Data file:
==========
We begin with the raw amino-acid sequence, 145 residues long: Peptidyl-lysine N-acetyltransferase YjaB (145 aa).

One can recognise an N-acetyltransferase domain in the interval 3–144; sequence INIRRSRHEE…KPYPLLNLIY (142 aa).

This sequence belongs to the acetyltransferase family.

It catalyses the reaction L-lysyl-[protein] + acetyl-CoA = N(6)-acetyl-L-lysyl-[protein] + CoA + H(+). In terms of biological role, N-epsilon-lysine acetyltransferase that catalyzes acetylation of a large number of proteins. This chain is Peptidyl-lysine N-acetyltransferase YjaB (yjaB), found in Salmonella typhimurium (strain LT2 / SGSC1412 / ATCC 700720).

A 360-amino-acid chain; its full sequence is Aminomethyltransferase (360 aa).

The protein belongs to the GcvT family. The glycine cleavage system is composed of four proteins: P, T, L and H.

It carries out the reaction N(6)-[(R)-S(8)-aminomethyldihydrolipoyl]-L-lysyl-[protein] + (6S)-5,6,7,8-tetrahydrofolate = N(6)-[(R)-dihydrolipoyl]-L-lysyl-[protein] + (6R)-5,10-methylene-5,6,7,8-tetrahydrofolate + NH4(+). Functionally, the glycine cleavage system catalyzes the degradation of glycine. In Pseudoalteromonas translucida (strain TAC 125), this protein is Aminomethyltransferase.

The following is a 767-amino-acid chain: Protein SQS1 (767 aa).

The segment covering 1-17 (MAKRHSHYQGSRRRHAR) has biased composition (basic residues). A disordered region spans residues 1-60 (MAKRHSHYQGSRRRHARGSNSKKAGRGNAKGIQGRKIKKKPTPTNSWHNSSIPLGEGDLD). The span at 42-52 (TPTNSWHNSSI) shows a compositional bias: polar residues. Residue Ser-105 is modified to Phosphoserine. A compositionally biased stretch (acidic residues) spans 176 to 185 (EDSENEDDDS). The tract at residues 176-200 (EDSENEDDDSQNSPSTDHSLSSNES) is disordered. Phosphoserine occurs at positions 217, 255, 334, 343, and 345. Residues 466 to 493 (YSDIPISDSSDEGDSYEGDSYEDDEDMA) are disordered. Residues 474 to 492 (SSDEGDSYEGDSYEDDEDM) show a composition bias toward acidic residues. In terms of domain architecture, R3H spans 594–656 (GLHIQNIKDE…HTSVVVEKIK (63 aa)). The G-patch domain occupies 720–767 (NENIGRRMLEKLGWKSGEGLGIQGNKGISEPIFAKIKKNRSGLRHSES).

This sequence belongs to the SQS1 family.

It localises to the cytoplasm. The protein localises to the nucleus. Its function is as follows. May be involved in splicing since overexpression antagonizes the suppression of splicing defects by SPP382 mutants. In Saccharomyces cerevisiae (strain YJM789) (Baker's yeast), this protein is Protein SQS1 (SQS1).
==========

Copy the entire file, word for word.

We begin with the raw amino-acid sequence, 145 residues long: Peptidyl-lysine N-acetyltransferase YjaB (145 aa).

One can recognise an N-acetyltransferase domain in the interval 3–144; sequence INIRRSRHEE…KPYPLLNLIY (142 aa).

This sequence belongs to the acetyltransferase family.

It catalyses the reaction L-lysyl-[protein] + acetyl-CoA = N(6)-acetyl-L-lysyl-[protein] + CoA + H(+). In terms of biological role, N-epsilon-lysine acetyltransferase that catalyzes acetylation of a large number of proteins. This chain is Peptidyl-lysine N-acetyltransferase YjaB (yjaB), found in Salmonella typhimurium (strain LT2 / SGSC1412 / ATCC 700720).

A 360-amino-acid chain; its full sequence is Aminomethyltransferase (360 aa).

The protein belongs to the GcvT family. The glycine cleavage system is composed of four proteins: P, T, L and H.

It carries out the reaction N(6)-[(R)-S(8)-aminomethyldihydrolipoyl]-L-lysyl-[protein] + (6S)-5,6,7,8-tetrahydrofolate = N(6)-[(R)-dihydrolipoyl]-L-lysyl-[protein] + (6R)-5,10-methylene-5,6,7,8-tetrahydrofolate + NH4(+). Functionally, the glycine cleavage system catalyzes the degradation of glycine. In Pseudoalteromonas translucida (strain TAC 125), this protein is Aminomethyltransferase.

The following is a 767-amino-acid chain: Protein SQS1 (767 aa).

The segment covering 1-17 (MAKRHSHYQGSRRRHAR) has biased composition (basic residues). A disordered region spans residues 1-60 (MAKRHSHYQGSRRRHARGSNSKKAGRGNAKGIQGRKIKKKPTPTNSWHNSSIPLGEGDLD). The span at 42-52 (TPTNSWHNSSI) shows a compositional bias: polar residues. Residue Ser-105 is modified to Phosphoserine. A compositionally biased stretch (acidic residues) spans 176 to 185 (EDSENEDDDS). The tract at residues 176-200 (EDSENEDDDSQNSPSTDHSLSSNES) is disordered. Phosphoserine occurs at positions 217, 255, 334, 343, and 345. Residues 466 to 493 (YSDIPISDSSDEGDSYEGDSYEDDEDMA) are disordered. Residues 474 to 492 (SSDEGDSYEGDSYEDDEDM) show a composition bias toward acidic residues. In terms of domain architecture, R3H spans 594–656 (GLHIQNIKDE…HTSVVVEKIK (63 aa)). The G-patch domain occupies 720–767 (NENIGRRMLEKLGWKSGEGLGIQGNKGISEPIFAKIKKNRSGLRHSES).

This sequence belongs to the SQS1 family.

It localises to the cytoplasm. The protein localises to the nucleus. Its function is as follows. May be involved in splicing since overexpression antagonizes the suppression of splicing defects by SPP382 mutants. In Saccharomyces cerevisiae (strain YJM789) (Baker's yeast), this protein is Protein SQS1 (SQS1).